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How long does it take a Capacitor to charge to 80% of its final value?

  1. Dec 12, 2009 #1
    1. The problem statement, all variables and given/known data

    I have a a circuit with an inductor, a resistor and a capacitor in series. I have analyzed the circuit and gotten an equation for the voltage across the capacitor to be.

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    2. Relevant equations

    Vc(t) = 10 + (20/3)e^-5t - (50/3)e^-2t

    3. The attempt at a solution

    I assume its something to do with time constants but there isnt any that give me 80% is there? Also my electronics isnt that great so I don't know how to deal with the inductor.

    Any help would be greatly appreciated.

    Mark.
    1. The problem statement, all variables and given/known data



    2. Relevant equations



    3. The attempt at a solution
     
  2. jcsd
  3. Dec 12, 2009 #2

    ehild

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    What is the limit of Vc when tends to infinity? You need to determine the time t when Vc is 80 percent of this value. You can solve the equation only numerically, but the result will be close to 0.95 s.

    ehild
     
  4. Dec 12, 2009 #3
    I'm still unsure. Do I say @ t = infinity, Vc = 10 - 700I ? I don't have a vlue for I though. Do I need one? I'd also be interested to know how you estimated 0.95s. Could I write in an exam, "By observation, t = 0.95s" ? or would that be meaningless?
     
  5. Dec 12, 2009 #4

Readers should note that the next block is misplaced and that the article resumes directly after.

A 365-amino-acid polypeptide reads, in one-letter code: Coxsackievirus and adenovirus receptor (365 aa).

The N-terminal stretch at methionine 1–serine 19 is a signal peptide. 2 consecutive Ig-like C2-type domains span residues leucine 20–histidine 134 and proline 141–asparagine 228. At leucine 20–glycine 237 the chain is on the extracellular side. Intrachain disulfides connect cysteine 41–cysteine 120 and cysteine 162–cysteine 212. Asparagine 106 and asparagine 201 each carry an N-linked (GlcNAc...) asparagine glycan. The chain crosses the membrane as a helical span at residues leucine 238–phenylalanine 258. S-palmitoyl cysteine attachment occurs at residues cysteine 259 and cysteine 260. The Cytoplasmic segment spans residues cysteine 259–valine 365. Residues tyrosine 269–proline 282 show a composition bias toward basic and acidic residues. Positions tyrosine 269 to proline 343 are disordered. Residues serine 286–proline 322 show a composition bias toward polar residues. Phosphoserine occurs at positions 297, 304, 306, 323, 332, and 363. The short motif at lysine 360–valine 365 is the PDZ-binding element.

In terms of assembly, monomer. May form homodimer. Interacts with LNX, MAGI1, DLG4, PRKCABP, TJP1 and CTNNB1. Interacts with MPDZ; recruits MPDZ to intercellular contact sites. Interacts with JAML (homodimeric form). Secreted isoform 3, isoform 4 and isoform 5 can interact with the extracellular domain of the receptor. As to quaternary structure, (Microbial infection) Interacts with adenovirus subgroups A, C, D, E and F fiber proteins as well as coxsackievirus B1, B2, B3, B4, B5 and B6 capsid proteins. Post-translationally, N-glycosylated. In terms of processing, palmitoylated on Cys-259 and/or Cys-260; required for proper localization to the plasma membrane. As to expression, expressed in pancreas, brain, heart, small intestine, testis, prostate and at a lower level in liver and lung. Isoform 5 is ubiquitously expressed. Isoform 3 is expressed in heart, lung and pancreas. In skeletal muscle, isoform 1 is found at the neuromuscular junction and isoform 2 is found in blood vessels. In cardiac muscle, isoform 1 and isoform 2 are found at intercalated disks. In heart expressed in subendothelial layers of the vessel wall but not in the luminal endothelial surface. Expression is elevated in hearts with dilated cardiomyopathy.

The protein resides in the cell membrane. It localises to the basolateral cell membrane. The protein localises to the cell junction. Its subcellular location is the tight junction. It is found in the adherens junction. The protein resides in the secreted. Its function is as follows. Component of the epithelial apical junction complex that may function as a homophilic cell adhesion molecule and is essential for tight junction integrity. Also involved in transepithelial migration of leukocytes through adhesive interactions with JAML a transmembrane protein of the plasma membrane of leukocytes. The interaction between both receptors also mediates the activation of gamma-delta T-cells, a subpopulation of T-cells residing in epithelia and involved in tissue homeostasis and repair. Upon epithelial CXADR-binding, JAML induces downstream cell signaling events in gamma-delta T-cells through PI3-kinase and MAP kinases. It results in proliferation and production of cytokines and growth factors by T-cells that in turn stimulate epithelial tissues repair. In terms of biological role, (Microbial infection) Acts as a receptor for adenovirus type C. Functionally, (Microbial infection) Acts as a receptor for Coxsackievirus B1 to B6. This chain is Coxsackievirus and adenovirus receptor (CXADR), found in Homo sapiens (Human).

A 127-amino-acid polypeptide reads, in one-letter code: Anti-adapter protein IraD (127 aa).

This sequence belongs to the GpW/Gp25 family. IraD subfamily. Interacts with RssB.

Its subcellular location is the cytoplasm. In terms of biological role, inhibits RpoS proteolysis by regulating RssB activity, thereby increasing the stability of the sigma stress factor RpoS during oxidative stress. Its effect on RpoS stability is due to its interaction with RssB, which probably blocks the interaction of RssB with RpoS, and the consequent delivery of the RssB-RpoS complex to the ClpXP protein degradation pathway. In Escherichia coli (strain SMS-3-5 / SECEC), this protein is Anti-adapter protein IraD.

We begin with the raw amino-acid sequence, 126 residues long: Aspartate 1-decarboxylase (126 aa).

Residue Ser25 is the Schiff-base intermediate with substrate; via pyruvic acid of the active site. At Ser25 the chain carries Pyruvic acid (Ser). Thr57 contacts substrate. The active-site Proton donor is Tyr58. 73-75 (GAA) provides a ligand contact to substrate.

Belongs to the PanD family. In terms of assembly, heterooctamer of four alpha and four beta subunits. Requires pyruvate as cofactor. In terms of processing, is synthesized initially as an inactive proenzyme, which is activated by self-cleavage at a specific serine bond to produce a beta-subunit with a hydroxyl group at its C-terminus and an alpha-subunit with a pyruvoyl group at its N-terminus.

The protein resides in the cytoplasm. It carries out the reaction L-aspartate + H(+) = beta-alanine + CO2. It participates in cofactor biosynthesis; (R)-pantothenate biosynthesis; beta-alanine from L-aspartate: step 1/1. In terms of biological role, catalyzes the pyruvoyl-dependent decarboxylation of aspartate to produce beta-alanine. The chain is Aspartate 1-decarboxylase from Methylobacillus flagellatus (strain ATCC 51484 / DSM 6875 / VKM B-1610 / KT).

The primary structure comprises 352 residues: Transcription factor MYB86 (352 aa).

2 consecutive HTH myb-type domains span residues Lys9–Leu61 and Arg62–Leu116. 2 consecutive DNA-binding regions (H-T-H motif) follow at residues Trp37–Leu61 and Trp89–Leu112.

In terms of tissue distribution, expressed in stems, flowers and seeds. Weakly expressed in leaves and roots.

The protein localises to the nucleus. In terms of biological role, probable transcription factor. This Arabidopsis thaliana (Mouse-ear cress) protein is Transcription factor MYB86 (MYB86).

ehild

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    Vc(t) = 10 + (20/3)e^-5t - (50/3)e^-2t

    This is the equation which gives the voltage of the capacitor as function of time. I do not know if you have learnt about differential equations or not, but it is the solution of the circuit equation - a second order differential equation for the charge on the capacitor.

    Now you have no other task, find the limit of the Vc(t) function when the time goes to infinity. What happens then with the exponential functions?

    You can solve an equation numerically by trying different values, or with some kind of iteration. You can also solve it graphically: Plot it out.

    ehild
     
  6. Dec 12, 2009 #5
    I think I understand now. When t -> infinity, Vc = 10 V (this is correct?). So I need to find a value for t for when Vc is 8 volts using one of the methods you mentioned?

    edit: this gives me t = 3.6188.
     
    Last edited: Dec 12, 2009
  7. Dec 12, 2009 #6

    ehild

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    Yes, you can find t when Vc is 8 V. But your t is too big. Try to plug in. How did you get it?

    ehild
     
  8. Dec 12, 2009 #7
    Ah, I put V equal to 2 volts by accident. Putting it equal to 8 gives me t = 0.9047 s. Thanks for your help.
     
  9. Dec 12, 2009 #8

    ehild

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    You are welcome.

    ehild
     
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